The Maine Human Rights Act prohibits discrimination on the basis of sex (including pregnancy and related medical conditions) and sexual orientation (ME Rev. Stat. Tit. 5 Sec. 4572-A). The Act covers all public and private employers in the state (ME Rev. Stat. Tit. 5 Sec. 4551 et seq.).
The term "sexual orientation" means a person's actual or perceived heterosexuality, bisexuality, homosexuality, gender identity, or gender expression (ME Admin. CMR 94-348-003).
The Maine Supreme Court has ruled that evidence of an adverse employment action occurring shortly after an employer learned of an employee's sexual orientation was sufficient to allow the former employee to proceed to trial with her discrimination case (Cookson v. Brewer Sch. Dep't., 974 A.2d 276 (Maine 2009)). In this case, the former employee presented evidence that her contract was not renewed for a position as a head softball coach because of her sexual orientation. The employee had been successfully rehired each school year for 13 years. The employer argued that it had legitimate, nondiscriminatory reasons for not rehiring the employee, including hazing incidents. However, the employee provided evidence that the superintendent shifted his position after learning of her sexual orientation. Initially, the superintendent assured the employee that she would not be asked to resign, but he declined to recommend her for rehire shortly after learning of her sexual orientation. The court concluded that the employee provided sufficient evidence that the legitimate reasons cited by the employer were a pretext for discrimination.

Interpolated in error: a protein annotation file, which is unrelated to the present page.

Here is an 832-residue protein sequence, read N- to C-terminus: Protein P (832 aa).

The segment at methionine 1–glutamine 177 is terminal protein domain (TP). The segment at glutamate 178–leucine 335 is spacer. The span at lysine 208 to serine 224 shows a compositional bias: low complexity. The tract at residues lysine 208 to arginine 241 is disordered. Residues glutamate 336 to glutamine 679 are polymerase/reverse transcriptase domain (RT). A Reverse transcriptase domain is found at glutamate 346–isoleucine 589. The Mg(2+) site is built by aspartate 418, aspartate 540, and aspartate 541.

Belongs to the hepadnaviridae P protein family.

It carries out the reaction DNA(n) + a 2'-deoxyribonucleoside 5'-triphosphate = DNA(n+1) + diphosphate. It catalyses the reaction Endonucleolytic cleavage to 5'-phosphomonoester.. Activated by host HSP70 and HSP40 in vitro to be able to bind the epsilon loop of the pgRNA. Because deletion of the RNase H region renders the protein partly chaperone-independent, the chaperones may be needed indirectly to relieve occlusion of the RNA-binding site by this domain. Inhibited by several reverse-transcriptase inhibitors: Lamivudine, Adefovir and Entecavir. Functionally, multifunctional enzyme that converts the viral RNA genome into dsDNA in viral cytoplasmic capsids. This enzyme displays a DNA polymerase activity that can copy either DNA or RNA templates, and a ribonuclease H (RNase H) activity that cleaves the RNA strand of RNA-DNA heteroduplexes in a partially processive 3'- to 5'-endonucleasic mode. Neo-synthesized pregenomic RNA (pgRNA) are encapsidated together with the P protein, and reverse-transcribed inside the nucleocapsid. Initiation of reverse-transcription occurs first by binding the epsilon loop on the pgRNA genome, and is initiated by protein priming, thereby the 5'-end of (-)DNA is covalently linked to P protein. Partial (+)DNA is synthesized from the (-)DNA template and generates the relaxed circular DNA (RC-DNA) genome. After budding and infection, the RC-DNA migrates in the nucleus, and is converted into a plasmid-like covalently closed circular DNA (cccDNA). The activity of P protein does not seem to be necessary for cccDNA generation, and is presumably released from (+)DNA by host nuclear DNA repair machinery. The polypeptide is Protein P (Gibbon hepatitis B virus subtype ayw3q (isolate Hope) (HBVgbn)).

The Maine Supreme Court upheld a jury award in favor of an employee who claimed he was repeatedly passed over for a promotion ...